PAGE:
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Saving Faith: How Families Protect, Sustain,…
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Saving Faith: How Families Protect, Sustain, and Encourage Faith (original 2020; edition 2020)

by John Gee (Author)

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Member:atari_guy
Title:Saving Faith: How Families Protect, Sustain, and Encourage Faith
Authors:John Gee (Author)
Info:RSC, BYU, Deseret Book (2020), 320 pages
Collections:Your library
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Saving Faith: How Families Protect, Sustain, and Encourage Faith by John Gee (2020)

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Using data from hundreds of studies, this book gives insights into why people leave the Church of Jesus Christ of Latter-day Saints and how to help make a difference in building and preserving faith, especially among the youth.

As an example, the four things that are strongly correlated with preserving faith in youth are:

1. Daily Prayer
2. Weekly church attendance
3. Regular scripture study
4. Keeping the law of chastity

The book also provides hope for parents and friends of those who struggle. Most people who work through their doubts come out with stronger faith, however it is less likely if their lifestyle is no longer compatible with the church's teachings or they spend too much time doubting before getting help. Parents can help their children by teaching them to live the gospel and setting the example of doing it themselves. ( )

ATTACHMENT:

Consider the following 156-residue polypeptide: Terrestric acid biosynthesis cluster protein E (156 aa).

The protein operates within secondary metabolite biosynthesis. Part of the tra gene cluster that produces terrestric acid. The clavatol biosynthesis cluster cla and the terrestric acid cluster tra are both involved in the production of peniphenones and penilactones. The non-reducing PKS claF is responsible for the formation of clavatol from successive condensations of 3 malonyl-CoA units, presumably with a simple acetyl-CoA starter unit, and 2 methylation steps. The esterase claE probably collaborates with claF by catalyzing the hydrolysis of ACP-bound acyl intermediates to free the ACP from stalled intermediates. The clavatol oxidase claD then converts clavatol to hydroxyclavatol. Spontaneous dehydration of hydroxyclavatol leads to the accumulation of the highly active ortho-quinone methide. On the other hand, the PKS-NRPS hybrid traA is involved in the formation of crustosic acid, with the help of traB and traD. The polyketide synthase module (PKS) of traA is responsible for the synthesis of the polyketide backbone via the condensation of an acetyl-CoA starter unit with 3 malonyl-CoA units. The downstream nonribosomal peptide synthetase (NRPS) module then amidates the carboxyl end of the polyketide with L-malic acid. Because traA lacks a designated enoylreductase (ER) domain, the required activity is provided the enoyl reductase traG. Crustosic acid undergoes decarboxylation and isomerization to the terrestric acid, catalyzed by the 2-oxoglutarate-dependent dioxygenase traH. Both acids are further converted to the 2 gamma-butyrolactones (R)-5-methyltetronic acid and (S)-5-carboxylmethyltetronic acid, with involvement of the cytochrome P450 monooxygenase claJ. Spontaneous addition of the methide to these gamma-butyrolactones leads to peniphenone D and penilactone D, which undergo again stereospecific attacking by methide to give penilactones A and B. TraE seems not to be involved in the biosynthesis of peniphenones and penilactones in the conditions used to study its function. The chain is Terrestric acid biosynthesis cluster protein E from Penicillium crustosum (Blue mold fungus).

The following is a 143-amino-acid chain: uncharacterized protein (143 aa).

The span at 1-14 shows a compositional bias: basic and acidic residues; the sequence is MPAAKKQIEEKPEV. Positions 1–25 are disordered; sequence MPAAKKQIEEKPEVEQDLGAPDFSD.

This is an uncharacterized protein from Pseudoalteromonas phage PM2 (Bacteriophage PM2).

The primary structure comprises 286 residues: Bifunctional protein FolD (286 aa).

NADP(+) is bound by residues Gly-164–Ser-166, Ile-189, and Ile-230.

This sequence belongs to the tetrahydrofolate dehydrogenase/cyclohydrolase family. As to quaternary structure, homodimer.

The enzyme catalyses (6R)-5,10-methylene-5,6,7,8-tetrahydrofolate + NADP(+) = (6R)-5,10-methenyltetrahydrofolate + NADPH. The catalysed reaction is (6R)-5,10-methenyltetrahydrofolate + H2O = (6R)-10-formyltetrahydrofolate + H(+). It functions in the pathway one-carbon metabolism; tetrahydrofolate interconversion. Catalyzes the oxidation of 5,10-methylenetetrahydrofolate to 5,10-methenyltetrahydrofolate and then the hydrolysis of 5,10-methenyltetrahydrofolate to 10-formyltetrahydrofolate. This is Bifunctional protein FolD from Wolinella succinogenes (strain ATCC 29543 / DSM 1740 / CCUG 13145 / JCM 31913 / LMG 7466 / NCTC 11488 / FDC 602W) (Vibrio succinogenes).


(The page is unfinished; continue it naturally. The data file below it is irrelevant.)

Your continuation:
atari_guy | May 11, 2021 |
This book is not entirely bad. I think Gee is right to examine some of the claims and ideological underpinnings of secularization theory, for example. He is also right to tell Latter-day Saint families that religious exodus is not inevitable: Even though we are living in a deeply challenging landscape for religion, there are things that individuals and families can do to help promote faith.
But he doesn’t offer new research of his own, and he plays too loosely with the research of others to make this worth recommending. The book may have disappeared from the shelves because of what the author said about sexuality, but the publisher’s decision was the right one even outside of what the author or others might be tempted to dismiss as an example of “cancel culture.” The book is an inaccurate and skewed reconstruction of other people’s research in the sociology of religion.
 
I’m afraid that claims like those made by Gee will perpetuate the stigmatization of victimization and prevent many, particularly men, from seeking out the help that they desperately need.
When researchers fail to properly report nuance, make strong claims based on limited reading, and fail to acknowledge the shortcomings of social research, they can cause real harm. In this case, the marginalization of LGBTQ+ individuals can perpetuate the very abuses that Gee shows concern for, given that anti-LGBTQ+ bias appears to be a significant correlate of their victimization. Stigmatizing abuse victims may generate significant psychological, physical, social, and developmental harm.
 
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